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|Title:||The Use of Colchicine in the Rat to Investigate A Trophic lnfluence of the Motor Nerve|
|Authors:||Fried, Andreas Joseph|
|Keywords:||Medical Sciences;Medical Sciences|
|Abstract:||<p>Denervation of skeletal muscle fibres is known to lead to a marked alteration of their normal characteristics. The mechanism for this is not clear, but there is great interest in the possibility that the changes are the result of the cutting off of neurotrophic factors which normally continuously act on the muscle fibres. To study this question, colchicine, a drug known to interfere with neurorial transport, was injected through the epineurium of one sciatic nerve in rats, in an attempt to prevent the postulated neurotrophic factors from reaching the extensor digitorum longus (EDL) muscle, without interfering with impulse activity in the nerve, or the consequent activity of the muscle. Following this procedure, ipsilateral EDl muscle fibres were found to exhibit extrajunctional sensitivity to acetylcholine ( ACh ), tetrodotoxin ( TTX ) resistant action potentials, and lowered membrane potentials ( RMP ); all characteristic changes observed in denervated skeletal muscle fibres. These fibres however, were shown not to be denervated, since they displayed miniature end-plate potentials (m.e.p.p.s) and neuromuscular transmission was normal.</p> <p>Unexpectedly, the contralateral EDL muscle fibres which were examined as a routine control, also displayed the features of "denervation" following an injection of colchicine into the ipsilateral sciatic nerve, and were virtually indistinguishable from the ipsilateral EDL fibres. It thus appeared possible that nerve injections of colchicine were acting systemically, and indeed this was shown to be the case when similar denervation-like changes were caused bilaterally after intraperitoneal (I.P.) injections of the same dose of colchicine.</p> <p>Although thesis results showed that colchicine was acting systemically, it was still possible that it, was effective by blocking neuronal transport in the muscle nerves. Axoplasmic transport was therefore measured in the sciatic nerve of rats, following colchicine injections both systemically and into the contralateral nerve. At no time was there any evidence of an impairment of transport, even though both EDL muscles contained fibres which displayed extrajunctional sensitivity to ACh. lt was concluded that extrajunctional sensitivity to ACh following colchicine injections was not due to an interference with axoplasmic transport.</p> <p>In the injected sciatic nerve, an impairment of transport was consistently observed and this generally was associated with a detectable paresis and a small percentage (5-7%) of apparently denervated EDL muscle fibres. In addition, the indirectly evoked tetanic tensions produced by the ipsilateral EDL muscles decreased in comparison to the contralateral EDL muscles, commencing about 2 days following the sub-epineural injection of colchicine. From these observations, it was suggested that the demonstrable impairment of axoplasmic transport in the ipsilateral sciatic nerve caused the impairment of neuromuscular transmission on that side.</p> <p>Colchicine was also chronically applied to rat sciatic nerves by the use of drug-impregnated silicone rubber nerve-cuffs. This procedure prevented the systemic effect of colchicine, but the mechanical presence of the cuff resulted in a usually transitory and variable block of impulse conduction in the nerve. Since muscle inactivity per se also leads to changes previously believed to be due to denervation, the changes that were observed with colchicine-cuffs did not constitute unequivocal evidence supporting neurotrophic effects on the ipsilateral EDL muscle fibres.</p> <p>It was concluded from the results presented in this thesis that the results of experiments involving colchicine injections or drug-impregnated nerve-cuffs do not unequivocably support the existence of a neurotrophic control of skeletal muscle fibre properties.</p> <p>Finally, preliminary experiments in which colchicine was used in association with denervation indicated that the most likely mechanism of action of colchicine was a direct one on the muscle fibre membrane itself.</p>|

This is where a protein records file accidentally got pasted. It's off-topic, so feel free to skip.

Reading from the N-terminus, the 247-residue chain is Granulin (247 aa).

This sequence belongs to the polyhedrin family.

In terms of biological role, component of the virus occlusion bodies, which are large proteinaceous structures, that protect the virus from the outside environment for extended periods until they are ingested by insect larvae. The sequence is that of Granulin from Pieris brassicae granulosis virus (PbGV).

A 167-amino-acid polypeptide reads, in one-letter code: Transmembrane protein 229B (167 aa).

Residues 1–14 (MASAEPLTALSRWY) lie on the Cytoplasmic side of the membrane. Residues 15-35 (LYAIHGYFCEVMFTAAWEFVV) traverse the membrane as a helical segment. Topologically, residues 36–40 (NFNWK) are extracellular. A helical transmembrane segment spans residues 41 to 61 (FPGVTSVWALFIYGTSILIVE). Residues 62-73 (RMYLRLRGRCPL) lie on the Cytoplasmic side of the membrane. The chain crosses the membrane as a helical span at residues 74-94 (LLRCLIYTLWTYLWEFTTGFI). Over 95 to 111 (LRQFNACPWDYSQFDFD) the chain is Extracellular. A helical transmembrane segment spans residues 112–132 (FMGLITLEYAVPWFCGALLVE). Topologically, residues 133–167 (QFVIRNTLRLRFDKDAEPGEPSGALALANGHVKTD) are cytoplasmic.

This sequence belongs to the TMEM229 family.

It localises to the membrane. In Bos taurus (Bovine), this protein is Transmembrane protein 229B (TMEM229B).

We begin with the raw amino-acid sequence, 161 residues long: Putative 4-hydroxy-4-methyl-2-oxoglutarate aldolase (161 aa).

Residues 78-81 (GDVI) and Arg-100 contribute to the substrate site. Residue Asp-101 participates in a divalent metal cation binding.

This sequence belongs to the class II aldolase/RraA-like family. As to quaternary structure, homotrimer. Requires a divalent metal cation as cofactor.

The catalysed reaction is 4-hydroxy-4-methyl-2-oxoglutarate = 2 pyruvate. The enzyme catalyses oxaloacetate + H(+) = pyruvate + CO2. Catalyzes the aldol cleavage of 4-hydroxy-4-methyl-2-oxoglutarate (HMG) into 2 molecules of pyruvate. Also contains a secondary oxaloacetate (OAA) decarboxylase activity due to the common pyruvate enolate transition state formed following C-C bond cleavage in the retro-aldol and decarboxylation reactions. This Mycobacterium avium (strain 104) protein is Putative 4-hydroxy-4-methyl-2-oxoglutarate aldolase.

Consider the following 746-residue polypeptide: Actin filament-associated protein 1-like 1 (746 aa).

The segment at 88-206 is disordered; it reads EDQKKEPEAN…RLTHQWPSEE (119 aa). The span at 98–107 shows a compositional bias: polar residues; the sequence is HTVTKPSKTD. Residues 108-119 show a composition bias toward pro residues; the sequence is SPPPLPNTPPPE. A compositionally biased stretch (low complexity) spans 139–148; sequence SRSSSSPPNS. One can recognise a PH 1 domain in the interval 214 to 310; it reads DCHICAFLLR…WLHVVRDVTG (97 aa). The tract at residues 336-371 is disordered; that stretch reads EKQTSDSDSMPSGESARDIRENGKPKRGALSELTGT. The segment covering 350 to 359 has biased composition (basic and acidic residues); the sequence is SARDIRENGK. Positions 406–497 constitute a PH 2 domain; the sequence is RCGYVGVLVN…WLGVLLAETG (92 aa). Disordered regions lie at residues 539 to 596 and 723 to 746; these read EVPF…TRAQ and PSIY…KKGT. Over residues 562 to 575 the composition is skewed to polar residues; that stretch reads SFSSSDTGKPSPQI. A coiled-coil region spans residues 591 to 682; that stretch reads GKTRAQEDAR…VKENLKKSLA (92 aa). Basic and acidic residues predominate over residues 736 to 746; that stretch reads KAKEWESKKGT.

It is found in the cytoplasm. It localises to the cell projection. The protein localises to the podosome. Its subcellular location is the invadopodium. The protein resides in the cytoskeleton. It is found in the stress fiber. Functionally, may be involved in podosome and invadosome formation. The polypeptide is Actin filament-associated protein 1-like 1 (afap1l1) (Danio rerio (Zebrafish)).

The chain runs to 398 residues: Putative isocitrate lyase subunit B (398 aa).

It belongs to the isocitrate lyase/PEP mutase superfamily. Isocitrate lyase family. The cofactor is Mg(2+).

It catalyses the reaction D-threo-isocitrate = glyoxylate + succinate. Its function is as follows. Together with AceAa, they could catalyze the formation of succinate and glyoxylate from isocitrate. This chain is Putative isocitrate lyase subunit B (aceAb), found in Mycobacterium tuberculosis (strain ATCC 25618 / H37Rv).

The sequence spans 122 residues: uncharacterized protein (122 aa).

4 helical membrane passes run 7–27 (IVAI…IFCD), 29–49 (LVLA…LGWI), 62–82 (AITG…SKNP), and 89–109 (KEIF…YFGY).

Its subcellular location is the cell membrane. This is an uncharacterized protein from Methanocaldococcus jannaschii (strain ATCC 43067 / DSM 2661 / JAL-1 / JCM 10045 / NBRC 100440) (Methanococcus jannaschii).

|Appears in Collections:||Open Access Dissertations and Theses|
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